The intense footage of two male Alaskan brown bears offers a rare glimpse at how powerful these giants of nature can be – only before escalating to a three-bear brawl.
Fellow Outsiders at Expedition Alaska have some remarkable footage to share – and that’s an understatement. The Alaskan wilderness team’s video has amassed well over 1 million views, and it’s all due to its subject matter: two enormous male brown bears duking it out.
Humans have long been fascinated with bears of all kinds: their sheer size, power, ferocity, and beauty captivating us for millennia. As such, it’s no surprise – come the onset of the Age of Information – that they should become the subject of some of our most-watched content. And after watching the footage for yourself, it’s easy to see why other wildlife enthusiasts are quickly circulating the sparring match online.
Giant Alaskan Brown Bears Duke it Out over Whale Carcass
“These 2 large male brown bears had been strutting and posturing and peeing and rubbing, jaw clacking, and carrying on, generally chest-pounding, trying their best to intimidate one another, for near 20 minutes,” begins Expedition Alaska of their footage – posted to their YouTube channel for millions to see. “During this time, a few other smaller bears had come in and started feeding on the carcass, including this sow and her single yearling cub.”
The footage starts out a bit slower with the posturing above. It doesn’t take long, however, for one of the outlying males to come in and stir up all kinds of trouble.
“One of the males came down and began to feed as well, but didn’t seem unduly concerned about the sow/cub on the other side of the whale carcass, EA notes. “Finally the 2nd male came down, with that classic side-stepping strutting gait, and headed straight for the female. Her cub bails, and rather than follow suit, she gets defensive.”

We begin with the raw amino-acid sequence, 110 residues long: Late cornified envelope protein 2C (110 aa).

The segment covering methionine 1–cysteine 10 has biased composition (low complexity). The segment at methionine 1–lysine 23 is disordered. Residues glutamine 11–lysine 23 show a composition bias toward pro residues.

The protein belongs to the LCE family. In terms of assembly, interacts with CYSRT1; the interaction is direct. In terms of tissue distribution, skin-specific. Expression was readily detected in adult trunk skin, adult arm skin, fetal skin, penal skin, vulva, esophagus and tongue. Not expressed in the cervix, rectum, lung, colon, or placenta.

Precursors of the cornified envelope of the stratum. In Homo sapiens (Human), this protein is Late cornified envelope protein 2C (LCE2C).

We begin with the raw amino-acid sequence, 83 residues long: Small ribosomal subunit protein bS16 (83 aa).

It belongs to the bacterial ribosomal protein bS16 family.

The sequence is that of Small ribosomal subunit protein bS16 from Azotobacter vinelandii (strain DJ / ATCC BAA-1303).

This is when the true fighting begins. Between the three enormous bears, six-inch claws fly wildly. “The power is pretty impressive,” EA continues. “Watch how far backward she goes each time. And incredibly deft footwork for her .. if she didn’t maintain her balance, she’d have been in bigger trouble.”
“Then, amazingly,” the explorers add, “[the] first male rushes in and attacks the other boar. Surprise is half the battle, and he gets a good grip. Both try to gain a real per hand. Watch the move the 2nd boar makes (see the slow-mo) with his right front paw, trying to “Sweep the leg”, right before they separate.”
WATCH: All-Out Alaskan Brown Bear Brawl
Ready to see these titans of nature duke it out? Watch below, courtesy of Expedition Alaska‘s YouTube channel.
As you watch, however, keep an eye out for the deliberate movements and behaviors of the brown bears as they engage one another. “After they separate, see how slowly and stiffly the 2 move around each other, super cautious,” EA notes. “Movement, and HOW we move, is SOOO important for communication with these animals. When the one male moves his hind leg just a little abruptly, the other male swings his head back around defensively.”
“I tell folks on trips all the time, how we move when we’re close to bears is super critical,” Expedition Alaska rounds out. “Best is NOT to move, but if you/we DO move, take a lesson from this in how they respond.”
As for how they recommend acting around brown bears? “Slow, cautious and steady, they like – ANY sudden or jerky movement and they get real toey. And the last thing I want to do when a big ole bear is close by is upset him.”
As another Outsider with his own bear encounters under his thankfully-still-very-much-alive belt, I have to wholeheartedly agree.
[H/T Expeditions Alaska]